By Roland Trenary
Third Saturday of the month and the first thing he needed to do this evening was carry out the “Cari and Friends Trio” sound equipment. To Vis, another royal pain in the butt. The sky threatened rain. Mosquitos were bloody murder. His hip was still bruised and unreliable. At least his print shirt was new, and loud.
So several lugs up the steep stairs as the only place to store all the stuff was the basement. His basement. Why his and not Cari’s or Bub’s? For some half-remembered reason. Now that he took a moment to think about it, maybe it all logically led to this. A simple case of grandfathering, as he had been the sound guy for the trio some fifteen years ago.
Actually, thinking back even a bit more…
Vis and Cari had first met at a life-drawing co-op. Way back when, like sixteen years ago. The co-op was small – five to ten artists drawing each session with half regulars and the rest from a pool of occasionals, plus a new recruit every now and then. Sunday afternoons from one o’clock to four they gathered in a drafty warehouse studio shared by three artists, two of whom were in the co-op and the other a silent partner.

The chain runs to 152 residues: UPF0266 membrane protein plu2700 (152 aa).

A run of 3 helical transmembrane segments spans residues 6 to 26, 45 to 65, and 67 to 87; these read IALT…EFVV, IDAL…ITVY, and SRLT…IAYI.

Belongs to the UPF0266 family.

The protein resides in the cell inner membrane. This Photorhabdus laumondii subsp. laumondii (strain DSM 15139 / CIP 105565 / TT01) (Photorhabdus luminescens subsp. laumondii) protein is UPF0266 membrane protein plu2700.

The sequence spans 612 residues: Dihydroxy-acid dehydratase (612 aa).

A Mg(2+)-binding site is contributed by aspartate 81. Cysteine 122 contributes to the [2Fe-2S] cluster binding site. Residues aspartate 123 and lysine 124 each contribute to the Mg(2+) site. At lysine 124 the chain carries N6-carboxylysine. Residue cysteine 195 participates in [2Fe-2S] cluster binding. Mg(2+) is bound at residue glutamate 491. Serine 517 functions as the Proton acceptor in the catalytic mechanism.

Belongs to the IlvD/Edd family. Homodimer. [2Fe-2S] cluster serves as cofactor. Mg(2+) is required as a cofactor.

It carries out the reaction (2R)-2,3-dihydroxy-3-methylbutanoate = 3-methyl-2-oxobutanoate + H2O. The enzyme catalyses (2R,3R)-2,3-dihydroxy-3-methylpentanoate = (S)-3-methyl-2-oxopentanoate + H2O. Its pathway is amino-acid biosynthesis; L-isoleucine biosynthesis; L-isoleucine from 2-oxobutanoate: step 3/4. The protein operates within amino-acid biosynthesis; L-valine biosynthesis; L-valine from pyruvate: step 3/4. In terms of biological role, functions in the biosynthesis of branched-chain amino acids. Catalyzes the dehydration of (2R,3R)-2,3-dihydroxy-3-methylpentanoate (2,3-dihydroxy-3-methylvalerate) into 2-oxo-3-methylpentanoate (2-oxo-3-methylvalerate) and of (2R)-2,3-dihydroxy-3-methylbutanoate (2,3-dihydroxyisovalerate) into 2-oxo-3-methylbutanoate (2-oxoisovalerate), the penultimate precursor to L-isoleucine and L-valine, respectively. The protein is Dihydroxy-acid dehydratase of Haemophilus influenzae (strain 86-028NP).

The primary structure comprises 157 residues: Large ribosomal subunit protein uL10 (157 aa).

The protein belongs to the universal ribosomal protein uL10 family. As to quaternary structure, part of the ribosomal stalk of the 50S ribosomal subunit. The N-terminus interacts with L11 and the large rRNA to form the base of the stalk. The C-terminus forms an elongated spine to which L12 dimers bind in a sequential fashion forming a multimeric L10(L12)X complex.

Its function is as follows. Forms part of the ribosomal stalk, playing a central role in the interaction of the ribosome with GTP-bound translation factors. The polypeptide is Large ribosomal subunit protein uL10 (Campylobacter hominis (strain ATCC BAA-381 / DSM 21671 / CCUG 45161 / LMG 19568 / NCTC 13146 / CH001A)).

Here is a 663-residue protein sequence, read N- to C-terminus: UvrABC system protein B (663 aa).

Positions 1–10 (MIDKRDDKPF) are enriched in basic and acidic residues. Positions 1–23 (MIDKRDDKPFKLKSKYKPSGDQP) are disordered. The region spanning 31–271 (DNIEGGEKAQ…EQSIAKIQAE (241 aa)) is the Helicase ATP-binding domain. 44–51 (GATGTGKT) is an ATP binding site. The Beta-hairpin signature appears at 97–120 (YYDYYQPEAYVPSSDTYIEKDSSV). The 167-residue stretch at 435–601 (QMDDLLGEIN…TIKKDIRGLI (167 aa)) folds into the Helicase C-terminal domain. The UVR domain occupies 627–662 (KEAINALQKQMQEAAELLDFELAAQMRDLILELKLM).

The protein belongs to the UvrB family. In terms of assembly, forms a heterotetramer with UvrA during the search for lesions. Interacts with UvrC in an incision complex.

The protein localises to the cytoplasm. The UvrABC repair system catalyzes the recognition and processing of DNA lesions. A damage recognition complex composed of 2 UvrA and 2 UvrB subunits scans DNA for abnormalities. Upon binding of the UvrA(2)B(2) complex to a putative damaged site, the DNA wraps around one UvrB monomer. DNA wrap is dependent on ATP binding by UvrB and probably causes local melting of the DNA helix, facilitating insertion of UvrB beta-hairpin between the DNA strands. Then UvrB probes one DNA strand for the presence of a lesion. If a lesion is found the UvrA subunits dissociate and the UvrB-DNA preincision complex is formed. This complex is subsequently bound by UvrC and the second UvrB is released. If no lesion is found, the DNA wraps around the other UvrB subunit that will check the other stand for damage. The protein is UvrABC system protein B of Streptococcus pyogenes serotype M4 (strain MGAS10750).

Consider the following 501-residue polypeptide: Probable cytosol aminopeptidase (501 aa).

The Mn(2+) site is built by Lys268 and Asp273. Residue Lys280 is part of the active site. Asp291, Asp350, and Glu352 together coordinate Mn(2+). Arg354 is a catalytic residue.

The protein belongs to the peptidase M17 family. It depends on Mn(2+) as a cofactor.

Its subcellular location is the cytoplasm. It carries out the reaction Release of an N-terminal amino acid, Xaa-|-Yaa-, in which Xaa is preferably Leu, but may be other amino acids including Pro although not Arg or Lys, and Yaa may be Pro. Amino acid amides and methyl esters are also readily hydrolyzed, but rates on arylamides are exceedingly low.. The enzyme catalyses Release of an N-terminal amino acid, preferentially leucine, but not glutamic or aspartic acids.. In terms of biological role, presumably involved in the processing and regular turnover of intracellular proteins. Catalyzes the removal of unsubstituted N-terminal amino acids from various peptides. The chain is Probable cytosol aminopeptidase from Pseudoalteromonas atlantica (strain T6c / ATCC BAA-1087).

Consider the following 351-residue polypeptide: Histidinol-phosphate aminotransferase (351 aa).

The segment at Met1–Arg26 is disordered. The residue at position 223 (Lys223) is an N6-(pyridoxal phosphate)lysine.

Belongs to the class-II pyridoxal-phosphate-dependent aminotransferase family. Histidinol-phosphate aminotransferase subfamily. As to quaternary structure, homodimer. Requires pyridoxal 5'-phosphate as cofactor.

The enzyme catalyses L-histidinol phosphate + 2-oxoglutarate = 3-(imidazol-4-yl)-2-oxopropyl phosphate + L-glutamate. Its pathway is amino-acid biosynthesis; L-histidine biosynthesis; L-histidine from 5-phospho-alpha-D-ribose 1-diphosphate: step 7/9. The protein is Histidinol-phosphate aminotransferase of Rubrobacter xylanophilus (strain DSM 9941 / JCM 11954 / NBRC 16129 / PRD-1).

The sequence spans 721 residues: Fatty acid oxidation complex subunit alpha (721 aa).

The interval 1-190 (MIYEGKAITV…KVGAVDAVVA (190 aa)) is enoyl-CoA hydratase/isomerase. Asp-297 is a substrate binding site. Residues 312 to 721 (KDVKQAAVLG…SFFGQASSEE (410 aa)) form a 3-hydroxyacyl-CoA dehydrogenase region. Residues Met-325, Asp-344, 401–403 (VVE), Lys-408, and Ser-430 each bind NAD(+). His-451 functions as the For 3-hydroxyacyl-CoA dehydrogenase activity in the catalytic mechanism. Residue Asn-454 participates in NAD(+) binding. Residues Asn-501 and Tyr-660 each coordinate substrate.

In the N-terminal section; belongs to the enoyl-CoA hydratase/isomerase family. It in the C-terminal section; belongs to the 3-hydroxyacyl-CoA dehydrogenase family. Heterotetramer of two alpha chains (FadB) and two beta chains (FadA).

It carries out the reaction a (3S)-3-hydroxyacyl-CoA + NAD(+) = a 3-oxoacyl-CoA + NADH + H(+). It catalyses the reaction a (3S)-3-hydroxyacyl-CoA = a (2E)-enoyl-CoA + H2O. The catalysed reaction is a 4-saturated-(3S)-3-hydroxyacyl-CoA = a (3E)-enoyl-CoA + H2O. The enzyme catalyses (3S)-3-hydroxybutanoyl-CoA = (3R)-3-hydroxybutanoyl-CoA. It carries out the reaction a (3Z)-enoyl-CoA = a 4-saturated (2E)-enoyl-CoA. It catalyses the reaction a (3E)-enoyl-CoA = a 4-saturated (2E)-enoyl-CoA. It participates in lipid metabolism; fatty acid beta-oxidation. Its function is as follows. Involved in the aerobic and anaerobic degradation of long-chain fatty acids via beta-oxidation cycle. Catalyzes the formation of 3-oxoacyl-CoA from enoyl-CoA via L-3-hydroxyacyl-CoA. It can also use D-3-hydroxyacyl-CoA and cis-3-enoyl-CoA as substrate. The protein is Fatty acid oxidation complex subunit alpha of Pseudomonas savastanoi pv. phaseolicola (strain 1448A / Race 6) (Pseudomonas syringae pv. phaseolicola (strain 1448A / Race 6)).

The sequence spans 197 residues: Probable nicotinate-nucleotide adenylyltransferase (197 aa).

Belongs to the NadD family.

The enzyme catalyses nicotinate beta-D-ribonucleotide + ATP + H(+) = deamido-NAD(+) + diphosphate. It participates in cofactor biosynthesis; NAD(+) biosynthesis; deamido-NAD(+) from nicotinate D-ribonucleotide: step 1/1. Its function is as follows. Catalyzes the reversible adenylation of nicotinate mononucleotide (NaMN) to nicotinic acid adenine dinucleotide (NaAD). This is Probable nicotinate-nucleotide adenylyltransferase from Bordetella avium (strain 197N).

The artists ‘drew from the nude,’ as they say. The co-operative part: everybody took turns being ‘the nude’ while the rest did the ‘drawing.’ (Vis sported a Studio Art degree from the University, but had never done modeling. He imagined he was up to the challenge, although that whole “inadvertent erection” thing made him a tad apprehensive. Cari had done a bit of modeling in her day, she’d claimed. She was cool with that. Cool or detached? Vis wasn’t sure which. Both were now much older than in those olden days, plus Vis held an additional four years. They each had discovered the drawing group from a bulletin board note hung at the radical bookstore and had turned up for their first session the same Sunday.)
But it turned out the co-op was hiring professional models now, instead of passing the baton around. Over the last several months, rumor had it, Benny had been the model so many times that a policy change had been instituted.